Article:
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COVID-19 & Managing Stress

COVID-19 & Managing Stress

Pandemics can be stressful

The coronavirus disease 2019 (COVID-19) pandemic may be stressful for people. Fear and anxiety about a new disease and what could happen can be overwhelming and cause strong emotions in adults and children. Public health actions, such as social distancing, can make people feel isolated and lonely and can increase stress and anxiety. However, these actions are necessary to reduce the spread of COVID-19. Coping with stress in a healthy way will make you, the people you care about, and your community stronger.

Stress during an infectious disease outbreak can sometimes cause the following:

  • Fear and worry about your own health and the health of your loved ones, your financial situation or job, or loss of support services you rely on.
  • Changes in sleep or eating patterns.
  • Difficulty sleeping or concentrating.
  • Worsening of chronic health problems.
  • Worsening of mental health conditions.
  • Increased use of tobacco, and/or alcohol and other substances.

Take care of your mental health

You may experience increased stress during this pandemic. Fear and anxiety can be overwhelming and cause strong emotions.

Get immediate help in a crisis

Find a health care provider or treatment for substance use disorder and mental health


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COVID-19 & Managing Stress

National Alliance on Mental Illness of Ohio Commends Governor DeWine for Expanding Telehealth


National Alliance on Mental Illness of Ohio Commends Governor DeWine for Expanding Telehealth

In Response to COVID-19 Crisis, NAMI Ohio appreciates increased access to behavioral health providers as the demand for crisis intervention continues to grow.

Columbus, Ohio – NAMI Ohio applauds this extension of telehealth services that will broaden the ability of people to access counselors, social works and other health professional that will help many endure during the COVID-19 crisis. “The benefits of telehealth since the beginning of the COVID-19 have been immeasurable, with individuals, families and children being able maintain contact with their physicians, counselors and case managers,” said Terry Russell, Executive Director of NAMI Ohio. He also stated, “Crisis hotlines for mental health services have seen a 1000% increase in calls since April with telehealth services being a lifesaving link to those needing access to mental health services and supports.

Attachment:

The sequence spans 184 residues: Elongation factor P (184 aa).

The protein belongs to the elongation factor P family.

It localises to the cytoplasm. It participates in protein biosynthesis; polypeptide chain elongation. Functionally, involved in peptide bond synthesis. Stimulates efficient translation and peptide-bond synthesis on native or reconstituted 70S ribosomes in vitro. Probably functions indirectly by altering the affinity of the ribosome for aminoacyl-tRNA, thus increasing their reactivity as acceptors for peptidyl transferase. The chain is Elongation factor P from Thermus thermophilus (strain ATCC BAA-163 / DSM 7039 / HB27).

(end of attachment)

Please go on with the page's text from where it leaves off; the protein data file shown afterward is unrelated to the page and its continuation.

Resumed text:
Governor Mike DeWine signed a new order expanding telehealth in Ohio saying ‘the hopes are that people who need mental, physical and behavioral health can get the help they need with this order.’ DeWine announced the executive order will broaden the ability of people to access counselors, social workers, and marriage and family counselors.

The COVID-19 pandemic is overwhelming our communities and our health care system, including adding greater demands for mental health care. Before the telehealth was offered to providers of behavioral health services, a person would have had a face-to-face first meeting, and counselors and social workers would be required to take special training to provide telehealth services. Maintaining access to care and supports is critical for the people with mental health conditions in Ohio, as well as those who may now need help due to isolation, grief, unemployment, increased anxiety, and more resulting from this crisis. Our community needs more mental health care, not less. Like many of the recent changes and use of technology, the use of telehealth has allowed those receiving services to continue getting help toward recovery and treatment while allowing providers a safe alternative to face to face interactions.

Media Contact
Luke Russell